A leaked draft of Steve Allan’s inquiry report on “anti-Alberta” environmental activism has everything you’d expect: climate change denial, weird conspiracy theories about activists plotting for a Marxist “one world government”, and plenty of sloppy, lazy inaccuracies. But then there’s something you wouldn’t expect. In the draft, about three quarters of which the Progress Report acquired last week, Commissioner Allan takes great pains to say, repeatedly, that despite all the inflammatory filler crammed into his report, he has no evidence that the environmental movement has done anything wrong at all.
Allan, Kenney, Sonya Savage and Doug Schweitzer at the 2019 launch of the inquiry project. Photo provided by the Government of Alberta
“No misconduct,” “nothing improper,” nothing that should be “impugned in any way,” the commissioner repeats over and over again throughout the nearly 200 pages we reviewed. It makes you wonder what the point of giving the inquiry over $3.5 million in funding was at all.
If you need some clues about what the real intent of that project was, you could look at who the commissioner paid to help out. No one representing the loose aggregate of environmental non-profits and charities who are in the inquiry’s crosshairs was contracted to provide any paid work from their perspective. But Barry Cooper, founder of the climate denial propaganda group Friends of Science, was paid over $6000 to contribute a report. Back in 2008, Cooper was caught red-handed in a scheme to funnel funding through the University of Calgary to climate-change-denying political ads. Cooper’s submission portrays climate change as a hoax and argues that the whole business is a plot by shadowy international Marxists.
Tammy Nemeth, whose present employment is listed as an elementary homeschool teacher, was paid $28,000 by the commission for a report arguing very similar points—that climate change is a hoax, a “marketing tool” designed to overthrow capitalism (don’t threaten us with a good time, Tammy!) and that carbon dioxide is being unfairly demonized, because it’s just food for plants, don’tcha know.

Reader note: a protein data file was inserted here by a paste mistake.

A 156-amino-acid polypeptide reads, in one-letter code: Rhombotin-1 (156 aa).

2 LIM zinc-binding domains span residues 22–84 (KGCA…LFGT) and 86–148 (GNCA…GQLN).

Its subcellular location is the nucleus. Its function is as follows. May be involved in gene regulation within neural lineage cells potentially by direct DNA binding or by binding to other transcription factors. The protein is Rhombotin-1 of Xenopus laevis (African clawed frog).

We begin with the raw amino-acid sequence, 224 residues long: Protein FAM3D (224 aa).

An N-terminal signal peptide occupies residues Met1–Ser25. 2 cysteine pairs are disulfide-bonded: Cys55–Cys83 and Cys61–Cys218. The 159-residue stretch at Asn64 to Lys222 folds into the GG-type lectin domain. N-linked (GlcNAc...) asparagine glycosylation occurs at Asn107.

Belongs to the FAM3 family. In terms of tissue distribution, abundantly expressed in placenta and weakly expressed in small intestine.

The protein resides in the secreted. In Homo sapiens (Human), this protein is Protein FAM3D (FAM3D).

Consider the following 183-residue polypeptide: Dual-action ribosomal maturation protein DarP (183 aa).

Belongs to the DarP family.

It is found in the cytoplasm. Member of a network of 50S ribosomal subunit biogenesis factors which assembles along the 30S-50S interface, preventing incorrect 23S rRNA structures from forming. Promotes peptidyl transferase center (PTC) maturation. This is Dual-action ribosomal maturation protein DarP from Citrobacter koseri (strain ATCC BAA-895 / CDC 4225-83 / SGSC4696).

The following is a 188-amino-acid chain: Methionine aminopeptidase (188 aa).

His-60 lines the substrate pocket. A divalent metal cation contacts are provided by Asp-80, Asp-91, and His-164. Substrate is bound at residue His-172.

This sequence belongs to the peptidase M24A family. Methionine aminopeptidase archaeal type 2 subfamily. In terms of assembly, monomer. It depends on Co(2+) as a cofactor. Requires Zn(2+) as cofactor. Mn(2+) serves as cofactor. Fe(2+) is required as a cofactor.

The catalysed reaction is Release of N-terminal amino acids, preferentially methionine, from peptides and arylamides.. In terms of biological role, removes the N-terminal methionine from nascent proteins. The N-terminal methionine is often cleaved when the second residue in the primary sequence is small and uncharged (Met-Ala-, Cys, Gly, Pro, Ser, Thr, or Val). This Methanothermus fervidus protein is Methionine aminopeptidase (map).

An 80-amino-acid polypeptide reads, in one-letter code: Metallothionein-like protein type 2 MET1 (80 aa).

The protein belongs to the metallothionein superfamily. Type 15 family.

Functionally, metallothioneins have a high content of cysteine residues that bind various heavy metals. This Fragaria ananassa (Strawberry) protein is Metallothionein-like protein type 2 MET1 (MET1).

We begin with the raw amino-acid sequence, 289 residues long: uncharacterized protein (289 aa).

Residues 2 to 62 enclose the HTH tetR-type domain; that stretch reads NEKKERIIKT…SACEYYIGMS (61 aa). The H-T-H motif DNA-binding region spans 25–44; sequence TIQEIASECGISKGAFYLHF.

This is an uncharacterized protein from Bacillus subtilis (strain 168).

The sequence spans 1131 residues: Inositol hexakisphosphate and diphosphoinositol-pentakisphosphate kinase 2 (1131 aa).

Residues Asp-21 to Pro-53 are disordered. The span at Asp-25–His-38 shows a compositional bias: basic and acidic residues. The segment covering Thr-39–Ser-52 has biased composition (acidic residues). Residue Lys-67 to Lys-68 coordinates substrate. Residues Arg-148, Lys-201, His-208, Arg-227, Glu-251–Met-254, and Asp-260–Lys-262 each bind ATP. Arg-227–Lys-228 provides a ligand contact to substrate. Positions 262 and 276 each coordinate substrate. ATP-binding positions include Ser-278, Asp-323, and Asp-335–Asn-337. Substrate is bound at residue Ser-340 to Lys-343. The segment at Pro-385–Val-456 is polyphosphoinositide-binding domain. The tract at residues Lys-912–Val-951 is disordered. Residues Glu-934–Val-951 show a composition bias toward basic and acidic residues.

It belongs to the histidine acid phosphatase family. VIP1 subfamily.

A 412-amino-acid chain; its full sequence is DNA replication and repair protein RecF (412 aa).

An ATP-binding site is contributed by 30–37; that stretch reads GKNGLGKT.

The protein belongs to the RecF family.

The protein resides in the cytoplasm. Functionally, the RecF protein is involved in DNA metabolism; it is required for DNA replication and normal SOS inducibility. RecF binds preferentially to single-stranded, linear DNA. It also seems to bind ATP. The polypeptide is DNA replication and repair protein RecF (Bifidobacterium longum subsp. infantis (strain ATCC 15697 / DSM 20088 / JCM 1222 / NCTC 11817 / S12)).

Another $50,000 went to Energy In Depth, an astroturf organization funded by the Independent Petroleum Association of America, whose bread and butter seems to be trolling and smearing journalists and researchers who dare speak ill of fossil fuel extraction. And then of course I have to mention Vivian Krause, who the inquiry contracted out for about $40,000, although she says they stiffed her.
The draft we reviewed is a remarkable thing. The bizarre theories of Cooper, Nemeth, Krause and co. are all over it, and for nearly 200 pages the environmental movement is repeatedly smeared—so much so that I’d expect lawsuits when Allan finally releases this thing—and yet when it comes to making a conclusion, and announcing what the inquiry has found, all he has to announce is nothing. No evidence of misconduct, no evidence of wrongdoing, nothing to impugn. I sincerely hope this draft is what Allan releases, if he ever releases anything; times are tough, and people could use a laugh.
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After giving away billions in tax breaks to companies who just took the money and packed up and left, Premier Kenney is now in the press begging the companies who remain to start spending some of that money hiring workers.
Not satisfied with just throwing a pay cut at nurses, the UCP are going after support staff at hospitals now too: the Alberta Union of Provincial Employees reports that AHS demanded at the bargaining table last Thursday that general support service workers at Alberta’s hospitals and medical facilities eat a whopping 4% pay cut across the board. Thanks for all your help during the pandemic!
Albertans’ overwhelming response to Adriana LaGrange and her panel’s proposed changes to K-6 school curriculum was almost total outrage and disgust, and so of course Minister LaGrange’s response has been to re-hire eight of the advisors who helped make her K-6 curriculum to work on the 7-10 one.
- With a likely federal election coming this fall, federal party leaders have been making their pitches to Alberta over the past couple of weeks: O’Toole, with a promise to get Alberta a ‘better deal’ on interprovincial matters like equalization; Trudeau, with funding announcements for projects like the Green Line in Calgary, and Singh, who has been spotted in Edmonton lending a hand to local NDP organizers and walking the picket line at the CESSCO strike. Conservative polling numbers are historically low, even in Alberta, so for once there may be more than one seat in play here.
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